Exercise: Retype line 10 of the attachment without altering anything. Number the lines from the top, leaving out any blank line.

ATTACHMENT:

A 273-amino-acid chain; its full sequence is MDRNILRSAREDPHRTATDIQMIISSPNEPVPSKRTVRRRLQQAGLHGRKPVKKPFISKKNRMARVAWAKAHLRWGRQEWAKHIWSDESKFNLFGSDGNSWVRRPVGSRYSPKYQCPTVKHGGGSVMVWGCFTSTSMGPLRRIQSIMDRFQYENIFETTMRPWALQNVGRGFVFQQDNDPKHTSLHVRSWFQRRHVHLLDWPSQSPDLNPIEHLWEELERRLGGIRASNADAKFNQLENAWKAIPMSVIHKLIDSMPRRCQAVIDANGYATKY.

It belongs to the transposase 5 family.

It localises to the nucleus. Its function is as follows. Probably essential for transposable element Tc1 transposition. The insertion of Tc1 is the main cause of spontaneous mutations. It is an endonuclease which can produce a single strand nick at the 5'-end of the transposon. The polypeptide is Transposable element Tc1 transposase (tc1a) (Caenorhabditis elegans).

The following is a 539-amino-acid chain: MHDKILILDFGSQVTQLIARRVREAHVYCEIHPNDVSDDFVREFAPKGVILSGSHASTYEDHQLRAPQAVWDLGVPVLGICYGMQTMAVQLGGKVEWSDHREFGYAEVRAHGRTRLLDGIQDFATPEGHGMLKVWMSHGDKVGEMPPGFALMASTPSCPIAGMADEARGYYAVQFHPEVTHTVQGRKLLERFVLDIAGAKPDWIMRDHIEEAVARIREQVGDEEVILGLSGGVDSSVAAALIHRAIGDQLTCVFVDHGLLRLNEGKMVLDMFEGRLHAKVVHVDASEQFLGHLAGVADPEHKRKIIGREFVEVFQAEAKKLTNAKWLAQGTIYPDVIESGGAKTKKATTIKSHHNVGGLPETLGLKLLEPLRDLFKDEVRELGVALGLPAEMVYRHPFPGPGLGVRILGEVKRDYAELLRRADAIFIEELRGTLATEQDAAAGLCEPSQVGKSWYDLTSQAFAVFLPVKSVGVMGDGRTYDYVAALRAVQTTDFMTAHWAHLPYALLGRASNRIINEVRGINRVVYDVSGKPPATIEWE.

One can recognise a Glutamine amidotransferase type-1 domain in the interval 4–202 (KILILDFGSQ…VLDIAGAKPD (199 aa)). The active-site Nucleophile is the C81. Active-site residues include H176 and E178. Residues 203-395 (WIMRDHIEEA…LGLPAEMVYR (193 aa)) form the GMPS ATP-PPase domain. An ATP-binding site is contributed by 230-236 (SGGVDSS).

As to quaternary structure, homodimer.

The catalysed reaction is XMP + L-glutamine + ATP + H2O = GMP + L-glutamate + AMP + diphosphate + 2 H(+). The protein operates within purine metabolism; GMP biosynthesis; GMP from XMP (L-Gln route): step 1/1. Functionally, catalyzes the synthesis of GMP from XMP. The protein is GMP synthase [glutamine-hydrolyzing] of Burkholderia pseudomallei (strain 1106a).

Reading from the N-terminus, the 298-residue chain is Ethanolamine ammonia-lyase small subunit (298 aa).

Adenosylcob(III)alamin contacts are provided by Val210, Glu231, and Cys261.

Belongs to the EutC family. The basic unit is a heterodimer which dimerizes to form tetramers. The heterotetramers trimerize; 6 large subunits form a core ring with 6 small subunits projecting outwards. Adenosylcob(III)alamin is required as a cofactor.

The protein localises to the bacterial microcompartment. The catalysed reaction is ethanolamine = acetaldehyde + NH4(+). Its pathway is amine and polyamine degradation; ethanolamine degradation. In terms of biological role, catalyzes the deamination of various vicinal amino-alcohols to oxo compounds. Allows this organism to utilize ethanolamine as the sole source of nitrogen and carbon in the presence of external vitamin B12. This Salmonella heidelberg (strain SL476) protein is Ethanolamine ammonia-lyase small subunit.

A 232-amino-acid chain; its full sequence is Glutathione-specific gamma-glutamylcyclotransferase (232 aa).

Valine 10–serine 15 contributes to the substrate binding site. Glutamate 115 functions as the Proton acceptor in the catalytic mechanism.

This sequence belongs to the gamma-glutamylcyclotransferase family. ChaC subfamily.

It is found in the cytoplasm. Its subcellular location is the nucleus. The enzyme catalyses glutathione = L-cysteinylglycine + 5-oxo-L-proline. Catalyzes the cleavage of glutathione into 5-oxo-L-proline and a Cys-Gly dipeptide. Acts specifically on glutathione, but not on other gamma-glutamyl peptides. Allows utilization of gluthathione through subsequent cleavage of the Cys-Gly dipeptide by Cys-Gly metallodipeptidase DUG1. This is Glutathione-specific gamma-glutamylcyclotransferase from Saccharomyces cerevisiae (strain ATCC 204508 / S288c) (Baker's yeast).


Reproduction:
Belongs to the EutC family. The basic unit is a heterodimer which dimerizes to form tetramers. The heterotetramers trimerize; 6 large subunits form a core ring with 6 small subunits projecting outwards. Adenosylcob(III)alamin is required as a cofactor.